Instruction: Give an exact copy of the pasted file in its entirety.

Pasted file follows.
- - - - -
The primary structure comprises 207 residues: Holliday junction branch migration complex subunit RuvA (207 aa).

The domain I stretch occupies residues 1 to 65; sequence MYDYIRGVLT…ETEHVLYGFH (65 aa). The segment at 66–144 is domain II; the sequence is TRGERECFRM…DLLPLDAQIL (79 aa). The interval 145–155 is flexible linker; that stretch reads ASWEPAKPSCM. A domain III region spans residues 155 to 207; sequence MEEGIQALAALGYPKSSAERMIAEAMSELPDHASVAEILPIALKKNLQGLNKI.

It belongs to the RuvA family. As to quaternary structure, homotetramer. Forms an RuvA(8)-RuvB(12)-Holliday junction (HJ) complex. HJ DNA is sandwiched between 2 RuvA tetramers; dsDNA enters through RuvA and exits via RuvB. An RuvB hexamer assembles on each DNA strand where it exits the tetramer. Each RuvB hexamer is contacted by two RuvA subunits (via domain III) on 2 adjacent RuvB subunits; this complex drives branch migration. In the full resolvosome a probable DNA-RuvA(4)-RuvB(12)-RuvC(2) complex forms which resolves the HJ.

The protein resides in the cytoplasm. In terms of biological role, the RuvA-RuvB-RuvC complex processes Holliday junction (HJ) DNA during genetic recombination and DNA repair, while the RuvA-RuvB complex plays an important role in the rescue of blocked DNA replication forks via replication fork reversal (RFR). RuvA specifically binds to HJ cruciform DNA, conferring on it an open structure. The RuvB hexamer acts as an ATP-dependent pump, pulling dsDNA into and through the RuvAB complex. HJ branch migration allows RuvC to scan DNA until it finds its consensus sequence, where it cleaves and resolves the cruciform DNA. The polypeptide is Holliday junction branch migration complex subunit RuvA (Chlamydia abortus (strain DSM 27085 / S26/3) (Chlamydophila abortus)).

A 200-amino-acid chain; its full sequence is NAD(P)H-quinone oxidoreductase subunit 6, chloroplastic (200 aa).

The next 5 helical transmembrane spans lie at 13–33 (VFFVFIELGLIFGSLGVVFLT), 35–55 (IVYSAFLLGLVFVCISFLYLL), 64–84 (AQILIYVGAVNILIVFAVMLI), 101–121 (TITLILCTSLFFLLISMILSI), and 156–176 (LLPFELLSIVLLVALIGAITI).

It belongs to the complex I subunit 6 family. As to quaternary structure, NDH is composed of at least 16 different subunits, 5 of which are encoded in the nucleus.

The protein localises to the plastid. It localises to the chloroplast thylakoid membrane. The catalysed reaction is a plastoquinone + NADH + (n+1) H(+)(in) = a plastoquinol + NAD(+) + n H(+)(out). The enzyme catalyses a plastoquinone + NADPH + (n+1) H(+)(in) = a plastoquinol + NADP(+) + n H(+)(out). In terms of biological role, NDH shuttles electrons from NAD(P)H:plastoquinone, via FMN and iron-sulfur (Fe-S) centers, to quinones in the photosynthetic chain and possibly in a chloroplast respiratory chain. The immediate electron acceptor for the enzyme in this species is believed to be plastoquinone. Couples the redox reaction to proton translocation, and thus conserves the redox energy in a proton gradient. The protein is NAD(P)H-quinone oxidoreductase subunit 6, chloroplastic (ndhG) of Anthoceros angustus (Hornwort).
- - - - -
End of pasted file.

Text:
The primary structure comprises 207 residues: Holliday junction branch migration complex subunit RuvA (207 aa).

The domain I stretch occupies residues 1 to 65; sequence MYDYIRGVLT…ETEHVLYGFH (65 aa). The segment at 66–144 is domain II; the sequence is TRGERECFRM…DLLPLDAQIL (79 aa). The interval 145–155 is flexible linker; that stretch reads ASWEPAKPSCM. A domain III region spans residues 155 to 207; sequence MEEGIQALAALGYPKSSAERMIAEAMSELPDHASVAEILPIALKKNLQGLNKI.

It belongs to the RuvA family. As to quaternary structure, homotetramer. Forms an RuvA(8)-RuvB(12)-Holliday junction (HJ) complex. HJ DNA is sandwiched between 2 RuvA tetramers; dsDNA enters through RuvA and exits via RuvB. An RuvB hexamer assembles on each DNA strand where it exits the tetramer. Each RuvB hexamer is contacted by two RuvA subunits (via domain III) on 2 adjacent RuvB subunits; this complex drives branch migration. In the full resolvosome a probable DNA-RuvA(4)-RuvB(12)-RuvC(2) complex forms which resolves the HJ.

The protein resides in the cytoplasm. In terms of biological role, the RuvA-RuvB-RuvC complex processes Holliday junction (HJ) DNA during genetic recombination and DNA repair, while the RuvA-RuvB complex plays an important role in the rescue of blocked DNA replication forks via replication fork reversal (RFR). RuvA specifically binds to HJ cruciform DNA, conferring on it an open structure. The RuvB hexamer acts as an ATP-dependent pump, pulling dsDNA into and through the RuvAB complex. HJ branch migration allows RuvC to scan DNA until it finds its consensus sequence, where it cleaves and resolves the cruciform DNA. The polypeptide is Holliday junction branch migration complex subunit RuvA (Chlamydia abortus (strain DSM 27085 / S26/3) (Chlamydophila abortus)).

A 200-amino-acid chain; its full sequence is NAD(P)H-quinone oxidoreductase subunit 6, chloroplastic (200 aa).

The next 5 helical transmembrane spans lie at 13–33 (VFFVFIELGLIFGSLGVVFLT), 35–55 (IVYSAFLLGLVFVCISFLYLL), 64–84 (AQILIYVGAVNILIVFAVMLI), 101–121 (TITLILCTSLFFLLISMILSI), and 156–176 (LLPFELLSIVLLVALIGAITI).

It belongs to the complex I subunit 6 family. As to quaternary structure, NDH is composed of at least 16 different subunits, 5 of which are encoded in the nucleus.

The protein localises to the plastid. It localises to the chloroplast thylakoid membrane. The catalysed reaction is a plastoquinone + NADH + (n+1) H(+)(in) = a plastoquinol + NAD(+) + n H(+)(out). The enzyme catalyses a plastoquinone + NADPH + (n+1) H(+)(in) = a plastoquinol + NADP(+) + n H(+)(out). In terms of biological role, NDH shuttles electrons from NAD(P)H:plastoquinone, via FMN and iron-sulfur (Fe-S) centers, to quinones in the photosynthetic chain and possibly in a chloroplast respiratory chain. The immediate electron acceptor for the enzyme in this species is believed to be plastoquinone. Couples the redox reaction to proton translocation, and thus conserves the redox energy in a proton gradient. The protein is NAD(P)H-quinone oxidoreductase subunit 6, chloroplastic (ndhG) of Anthoceros angustus (Hornwort).